“Rangers has become a magnet for every chancer in town….”

Great piece from John McDermott in the FT (worth the registration)…

The club, like the nation, had a comfortable dual identity as both Scottish and British. At its most famous game, the 1972 European Cup Winners’ Cup victory over FC Dynamo Moscow, fans sporting kilts and Robert Burns T-shirts waved the Union Jack alongside the Lion Rampant, Scotland’s royal flag.

“There was then an unquestioning acceptance of a strong Scotland within an overarching Britishness,” says Graham Walker, a renowned historian of politics in Scotland and Northern Ireland as well as a life-long Rangers fan.

Off the pitch, Rangers was run in unspectacular fashion. It exemplified traditional Scottish Protestant virtues such as “strength, solidity, pride, decency and probity”, says Harry Reid. “This has now been turned on its head.”

For many fans, it was that European game against NK Maribor which foreshadowed the subsequent decline. Only three years previously, Rangers had reached the final of the same competition, but it wasn’t just the bad result that stayed in people’s minds.

Rangers draws much of its support from working-class fans in Glasgow and the west of Scotland, many of whom identify themselves as Protestant unionists. Graham Walker, who saw the game that night, says: “It seemed to me that too many fans are more concerned about defending Britishness than supporting Rangers.”

Today Rangers is a faded emblem of a faltering belief in the UK: a Scottish institution in Britain and a British institution in Scotland.

Its rise and fall reflects not only how a football club lost sense of financial reality but much of its identity, too. Its story represents an imperfect microcosm of contemporary Scottish and British history.

  • Ernekid

    Does anyone lament the slow death of Rangers?

    The sectarian nastiness of the Old Firm should be consigned to history

  • donnchup

    As an Irish speaker living in the Gaeltacht, I empathize with Rangers supporters. People say we’re dead (we’re not), we’re dying out (fair bit of truth in that) and that we’re an anachronism in modern society (well, maybe). We’re both being marginalized and people don’t understand what we say, or our loyalty to the old ways.

    Maybe we can do a cultural exchange; it would make a change from those entertaining those tiresome triumphalist Belfast Shinners.

  • mickfealty

    If I may be so blunt, I can understand how you feel, but on Slugger we are far more interested in what you think.

  • Ernekid

    Well I think the breaking up of the Old Firm has been good for the Scottish Premiership as its given other teams a chance to compete spreading wealth and talent.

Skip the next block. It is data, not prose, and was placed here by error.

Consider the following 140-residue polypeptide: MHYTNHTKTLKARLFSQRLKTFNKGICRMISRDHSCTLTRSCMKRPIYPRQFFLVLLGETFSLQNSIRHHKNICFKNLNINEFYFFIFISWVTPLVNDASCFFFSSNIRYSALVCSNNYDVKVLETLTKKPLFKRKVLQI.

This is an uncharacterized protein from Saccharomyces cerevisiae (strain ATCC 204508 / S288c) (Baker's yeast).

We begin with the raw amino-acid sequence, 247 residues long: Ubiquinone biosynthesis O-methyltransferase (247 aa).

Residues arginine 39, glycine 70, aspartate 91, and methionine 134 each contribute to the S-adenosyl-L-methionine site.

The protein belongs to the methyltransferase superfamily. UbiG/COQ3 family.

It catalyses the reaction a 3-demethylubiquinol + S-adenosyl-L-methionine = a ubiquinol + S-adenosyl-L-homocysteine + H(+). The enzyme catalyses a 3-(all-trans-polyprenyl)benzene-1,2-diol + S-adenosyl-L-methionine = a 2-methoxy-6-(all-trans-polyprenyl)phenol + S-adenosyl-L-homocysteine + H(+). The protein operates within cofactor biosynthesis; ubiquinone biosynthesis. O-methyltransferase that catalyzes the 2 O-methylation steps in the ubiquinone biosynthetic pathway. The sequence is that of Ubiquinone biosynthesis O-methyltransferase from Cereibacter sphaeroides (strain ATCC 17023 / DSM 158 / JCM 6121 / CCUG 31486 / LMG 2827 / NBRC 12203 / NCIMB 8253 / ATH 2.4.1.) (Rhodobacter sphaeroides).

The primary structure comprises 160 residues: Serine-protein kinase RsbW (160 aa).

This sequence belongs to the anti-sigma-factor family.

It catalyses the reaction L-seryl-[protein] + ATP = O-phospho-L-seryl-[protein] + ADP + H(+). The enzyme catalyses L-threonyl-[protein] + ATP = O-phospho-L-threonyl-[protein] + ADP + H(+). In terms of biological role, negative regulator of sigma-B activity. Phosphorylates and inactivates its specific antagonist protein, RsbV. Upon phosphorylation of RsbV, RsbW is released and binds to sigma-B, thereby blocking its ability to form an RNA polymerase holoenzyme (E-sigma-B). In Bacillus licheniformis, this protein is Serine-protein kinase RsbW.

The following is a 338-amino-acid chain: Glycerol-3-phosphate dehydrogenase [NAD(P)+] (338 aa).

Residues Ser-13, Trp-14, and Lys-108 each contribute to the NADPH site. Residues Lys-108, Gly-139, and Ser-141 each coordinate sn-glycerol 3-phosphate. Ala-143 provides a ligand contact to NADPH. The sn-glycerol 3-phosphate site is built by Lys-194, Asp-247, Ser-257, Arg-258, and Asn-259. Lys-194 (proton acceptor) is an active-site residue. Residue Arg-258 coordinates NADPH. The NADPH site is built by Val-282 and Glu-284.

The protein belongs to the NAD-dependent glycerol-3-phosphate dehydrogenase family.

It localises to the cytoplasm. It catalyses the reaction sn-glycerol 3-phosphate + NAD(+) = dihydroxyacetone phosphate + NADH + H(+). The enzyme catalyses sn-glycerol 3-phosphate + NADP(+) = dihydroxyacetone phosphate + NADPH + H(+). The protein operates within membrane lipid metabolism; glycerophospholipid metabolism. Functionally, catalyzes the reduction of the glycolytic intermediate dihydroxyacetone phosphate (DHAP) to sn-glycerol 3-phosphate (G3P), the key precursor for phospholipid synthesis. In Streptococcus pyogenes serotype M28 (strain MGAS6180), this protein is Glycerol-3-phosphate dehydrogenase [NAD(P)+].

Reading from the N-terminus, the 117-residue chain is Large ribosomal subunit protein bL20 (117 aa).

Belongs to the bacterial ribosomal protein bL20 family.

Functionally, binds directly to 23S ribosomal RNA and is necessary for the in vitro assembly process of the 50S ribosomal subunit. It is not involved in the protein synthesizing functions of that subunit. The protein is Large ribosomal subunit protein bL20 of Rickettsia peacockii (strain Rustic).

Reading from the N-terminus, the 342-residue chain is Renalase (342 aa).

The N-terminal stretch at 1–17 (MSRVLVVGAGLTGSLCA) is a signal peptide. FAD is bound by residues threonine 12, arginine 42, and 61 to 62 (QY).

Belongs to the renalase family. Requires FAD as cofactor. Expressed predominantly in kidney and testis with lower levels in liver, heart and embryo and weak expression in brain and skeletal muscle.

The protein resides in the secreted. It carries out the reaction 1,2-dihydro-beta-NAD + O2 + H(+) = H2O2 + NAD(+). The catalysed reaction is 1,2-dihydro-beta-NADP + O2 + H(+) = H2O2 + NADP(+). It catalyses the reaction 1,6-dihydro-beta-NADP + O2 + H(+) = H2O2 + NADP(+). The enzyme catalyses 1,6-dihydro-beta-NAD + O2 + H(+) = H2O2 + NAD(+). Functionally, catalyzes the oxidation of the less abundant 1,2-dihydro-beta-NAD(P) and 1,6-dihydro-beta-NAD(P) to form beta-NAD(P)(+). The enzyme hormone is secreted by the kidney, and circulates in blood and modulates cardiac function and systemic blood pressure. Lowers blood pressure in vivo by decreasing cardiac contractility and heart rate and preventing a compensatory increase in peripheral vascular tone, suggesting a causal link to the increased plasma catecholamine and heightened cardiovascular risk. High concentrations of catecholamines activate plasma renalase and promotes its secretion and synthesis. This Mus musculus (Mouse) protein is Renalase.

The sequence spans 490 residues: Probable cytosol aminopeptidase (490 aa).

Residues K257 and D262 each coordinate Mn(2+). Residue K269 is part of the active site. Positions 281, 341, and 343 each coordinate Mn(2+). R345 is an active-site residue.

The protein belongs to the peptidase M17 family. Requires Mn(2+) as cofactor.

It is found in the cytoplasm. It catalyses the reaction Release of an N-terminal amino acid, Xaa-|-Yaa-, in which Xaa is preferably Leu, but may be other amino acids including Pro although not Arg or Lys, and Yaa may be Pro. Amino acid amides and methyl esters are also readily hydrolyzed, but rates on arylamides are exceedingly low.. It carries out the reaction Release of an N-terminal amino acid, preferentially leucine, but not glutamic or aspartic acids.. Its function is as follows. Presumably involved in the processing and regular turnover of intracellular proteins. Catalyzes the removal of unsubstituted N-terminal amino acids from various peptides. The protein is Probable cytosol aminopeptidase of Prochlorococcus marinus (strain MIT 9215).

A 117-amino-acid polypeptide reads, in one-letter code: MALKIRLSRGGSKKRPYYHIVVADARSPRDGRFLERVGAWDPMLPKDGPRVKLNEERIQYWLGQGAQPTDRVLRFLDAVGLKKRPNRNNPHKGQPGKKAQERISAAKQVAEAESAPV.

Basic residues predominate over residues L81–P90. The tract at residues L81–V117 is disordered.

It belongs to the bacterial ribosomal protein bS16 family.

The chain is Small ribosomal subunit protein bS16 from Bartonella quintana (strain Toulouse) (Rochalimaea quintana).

I find Scottish and Irish football awful to watch and I’m not that a big of a soccer fan anyway. Give me Rugby or Hurling anyday.

  • Old Mortality

    I’ve read McDermott’s piece and while it’s interesting, its socio-political musings are irrelevant to Rangers’ demise which is entirely the consequence of acute financial mismanagement. It’s nice to see them languishing 13 points behind the Jambos, however.

  • 88vvv89

    To say the breaking up of the old firm has been good for Scottish Football is laughable, since Rangers expulsion the attendances have been down across the league, Income from TV rights lower and Scottish clubs chances of European football qualification getting more unlikely too.

    PS Irish League Football is where the action is, the EPL hasn’t a look in

  • Clanky

    As a Celtic fan, I can’t help but have a little chuckle at “the huns” misfortune, as a football fan, I think it is an absolute tragedy that any club should be allowed to not only be put in the position that Rangers were put in, but to then be constantly pillaged by a bunch of vultures.

    I do, however, think that it is stretching things a bit too far to correlate Rangers’ demise with the demise of “Britishness”, Rangers still have a massive support and the fans are no less loyal to the club than they have ever been, Rangers woes stem from a few greedy scumbags, not from their fans’ lack of identity.

  • Kendo1966

    Interesting that you feel the need to furnish the debate with your wisdom if you have no interest in Scottish football

  • Merrill Morrow

    There’s an interesting book on this topic by a couple of guys called Bissett and McKillop. The book is called Born under a Union Flag : Rangers, Britain and Scottish Independence. Well worth a read.

  • Clanky

    I will have a look for it next time I am in the UK, thanks.

  • submariner

    Rangers were not expelled they were liquidated and a new club was formed which then had to apply for membership of the Scottish football setup.

  • $136050377

    “….The club, like the nation, had a comfortable dual identity as both Scottish and British. ..”
    Unionist self serving clap trap..Right there.

    If “bRitain” had such self confidence..why doesn’t it fund the Irish language..for instance?
    If bRitain” was so comfortable..why did they try and wipe out Scottish , Irish and Welsh culture?
    A word to the wise for Sluggerites and
    McDermot..Believeing your own myths doesn’t make them true.